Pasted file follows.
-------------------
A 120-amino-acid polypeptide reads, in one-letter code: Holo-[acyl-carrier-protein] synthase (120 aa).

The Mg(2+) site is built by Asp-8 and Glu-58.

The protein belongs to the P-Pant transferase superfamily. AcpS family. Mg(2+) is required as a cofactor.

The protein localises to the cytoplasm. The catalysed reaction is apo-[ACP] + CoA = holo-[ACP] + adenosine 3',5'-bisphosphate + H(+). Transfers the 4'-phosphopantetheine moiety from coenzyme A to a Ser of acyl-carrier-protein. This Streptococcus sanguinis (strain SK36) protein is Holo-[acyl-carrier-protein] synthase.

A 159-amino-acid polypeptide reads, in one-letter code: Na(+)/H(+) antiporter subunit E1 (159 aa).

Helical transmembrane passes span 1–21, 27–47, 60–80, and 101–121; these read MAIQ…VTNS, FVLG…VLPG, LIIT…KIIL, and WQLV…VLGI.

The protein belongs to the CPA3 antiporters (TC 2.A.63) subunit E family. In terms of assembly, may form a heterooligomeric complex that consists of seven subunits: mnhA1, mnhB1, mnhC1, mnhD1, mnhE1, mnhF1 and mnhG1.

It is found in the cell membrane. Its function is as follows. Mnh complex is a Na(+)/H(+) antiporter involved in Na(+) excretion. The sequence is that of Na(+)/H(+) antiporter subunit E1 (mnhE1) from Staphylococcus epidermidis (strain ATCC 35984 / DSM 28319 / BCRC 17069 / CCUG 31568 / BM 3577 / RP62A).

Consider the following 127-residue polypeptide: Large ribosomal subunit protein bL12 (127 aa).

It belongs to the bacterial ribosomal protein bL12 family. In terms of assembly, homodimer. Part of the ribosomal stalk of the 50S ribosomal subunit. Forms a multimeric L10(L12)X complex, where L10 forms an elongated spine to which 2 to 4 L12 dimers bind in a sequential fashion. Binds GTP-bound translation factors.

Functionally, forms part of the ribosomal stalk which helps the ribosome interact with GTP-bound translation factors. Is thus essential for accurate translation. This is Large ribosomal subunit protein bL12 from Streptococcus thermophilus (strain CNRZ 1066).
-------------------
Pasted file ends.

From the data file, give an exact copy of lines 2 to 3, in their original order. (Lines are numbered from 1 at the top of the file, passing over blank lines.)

The Mg(2+) site is built by Asp-8 and Glu-58.

The protein belongs to the P-Pant transferase superfamily. AcpS family. Mg(2+) is required as a cofactor.